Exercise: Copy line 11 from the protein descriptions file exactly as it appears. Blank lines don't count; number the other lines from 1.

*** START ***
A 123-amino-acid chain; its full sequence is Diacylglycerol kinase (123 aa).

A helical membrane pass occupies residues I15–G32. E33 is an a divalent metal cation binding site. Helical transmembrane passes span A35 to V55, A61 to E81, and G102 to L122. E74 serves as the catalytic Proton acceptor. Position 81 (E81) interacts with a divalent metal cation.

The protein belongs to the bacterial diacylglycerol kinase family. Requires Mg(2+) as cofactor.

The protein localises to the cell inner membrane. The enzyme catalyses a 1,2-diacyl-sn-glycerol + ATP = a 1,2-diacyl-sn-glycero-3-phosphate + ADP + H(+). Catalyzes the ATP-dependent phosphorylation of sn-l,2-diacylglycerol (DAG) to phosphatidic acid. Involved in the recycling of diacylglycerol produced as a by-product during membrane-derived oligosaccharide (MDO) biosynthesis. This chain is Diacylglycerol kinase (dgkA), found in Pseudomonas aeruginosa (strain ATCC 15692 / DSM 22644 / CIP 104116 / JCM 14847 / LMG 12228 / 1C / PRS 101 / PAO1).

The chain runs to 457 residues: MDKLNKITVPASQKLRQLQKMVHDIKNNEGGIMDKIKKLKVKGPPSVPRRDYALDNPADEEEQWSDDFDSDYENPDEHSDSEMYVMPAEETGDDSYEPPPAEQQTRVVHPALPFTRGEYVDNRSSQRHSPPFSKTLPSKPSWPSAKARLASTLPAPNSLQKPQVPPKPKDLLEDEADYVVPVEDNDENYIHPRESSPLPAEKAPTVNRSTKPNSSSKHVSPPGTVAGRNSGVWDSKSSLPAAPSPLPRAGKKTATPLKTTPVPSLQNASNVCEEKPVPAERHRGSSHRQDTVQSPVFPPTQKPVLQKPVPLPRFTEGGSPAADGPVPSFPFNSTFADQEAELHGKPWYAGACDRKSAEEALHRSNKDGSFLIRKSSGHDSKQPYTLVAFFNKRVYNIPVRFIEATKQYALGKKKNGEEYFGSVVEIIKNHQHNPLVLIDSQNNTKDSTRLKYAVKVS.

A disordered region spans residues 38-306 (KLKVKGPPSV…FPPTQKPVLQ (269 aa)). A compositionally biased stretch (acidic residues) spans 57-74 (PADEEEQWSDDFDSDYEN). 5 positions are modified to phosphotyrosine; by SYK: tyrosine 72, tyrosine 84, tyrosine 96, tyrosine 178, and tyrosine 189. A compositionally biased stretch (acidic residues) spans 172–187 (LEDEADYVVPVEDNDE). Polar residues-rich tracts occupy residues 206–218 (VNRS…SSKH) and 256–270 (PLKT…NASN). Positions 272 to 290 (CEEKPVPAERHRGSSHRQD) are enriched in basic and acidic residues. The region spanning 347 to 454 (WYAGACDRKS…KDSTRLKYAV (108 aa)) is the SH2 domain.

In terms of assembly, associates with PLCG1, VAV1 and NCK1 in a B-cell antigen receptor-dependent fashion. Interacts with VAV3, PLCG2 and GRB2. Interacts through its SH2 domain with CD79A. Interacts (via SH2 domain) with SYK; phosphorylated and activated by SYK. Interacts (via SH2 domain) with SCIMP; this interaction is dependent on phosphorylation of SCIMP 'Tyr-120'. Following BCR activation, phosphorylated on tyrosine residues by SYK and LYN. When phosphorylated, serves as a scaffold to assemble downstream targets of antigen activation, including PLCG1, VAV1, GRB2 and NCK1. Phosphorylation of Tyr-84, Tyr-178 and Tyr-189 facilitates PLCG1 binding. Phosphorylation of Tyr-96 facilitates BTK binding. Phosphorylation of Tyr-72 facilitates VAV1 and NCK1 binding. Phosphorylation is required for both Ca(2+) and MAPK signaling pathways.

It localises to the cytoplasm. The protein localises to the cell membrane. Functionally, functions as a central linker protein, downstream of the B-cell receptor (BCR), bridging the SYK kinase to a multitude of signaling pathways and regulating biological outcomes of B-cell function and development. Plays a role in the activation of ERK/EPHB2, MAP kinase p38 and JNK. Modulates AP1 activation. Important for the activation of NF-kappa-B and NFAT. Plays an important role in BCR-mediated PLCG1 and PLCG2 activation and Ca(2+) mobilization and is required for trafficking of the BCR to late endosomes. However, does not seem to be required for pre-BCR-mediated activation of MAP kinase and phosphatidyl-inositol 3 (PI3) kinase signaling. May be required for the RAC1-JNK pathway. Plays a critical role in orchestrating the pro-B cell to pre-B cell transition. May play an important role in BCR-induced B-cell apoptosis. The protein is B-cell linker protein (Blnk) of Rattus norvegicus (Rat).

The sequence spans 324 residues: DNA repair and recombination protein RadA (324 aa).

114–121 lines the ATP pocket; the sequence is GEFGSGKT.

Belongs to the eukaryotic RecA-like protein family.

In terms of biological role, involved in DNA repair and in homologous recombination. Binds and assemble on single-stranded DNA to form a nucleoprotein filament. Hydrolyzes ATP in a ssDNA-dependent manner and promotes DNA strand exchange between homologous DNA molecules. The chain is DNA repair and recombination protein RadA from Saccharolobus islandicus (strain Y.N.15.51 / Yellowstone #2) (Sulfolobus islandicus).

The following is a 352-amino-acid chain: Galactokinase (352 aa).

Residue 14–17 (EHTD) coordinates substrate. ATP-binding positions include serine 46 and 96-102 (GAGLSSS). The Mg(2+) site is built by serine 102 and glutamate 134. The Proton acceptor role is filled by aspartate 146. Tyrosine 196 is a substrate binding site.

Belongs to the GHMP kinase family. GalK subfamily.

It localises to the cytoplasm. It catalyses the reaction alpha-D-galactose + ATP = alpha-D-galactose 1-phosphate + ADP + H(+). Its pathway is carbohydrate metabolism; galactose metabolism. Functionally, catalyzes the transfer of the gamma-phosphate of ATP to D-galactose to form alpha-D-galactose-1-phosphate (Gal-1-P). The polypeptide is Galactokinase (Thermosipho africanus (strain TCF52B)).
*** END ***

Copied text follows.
Belongs to the eukaryotic RecA-like protein family.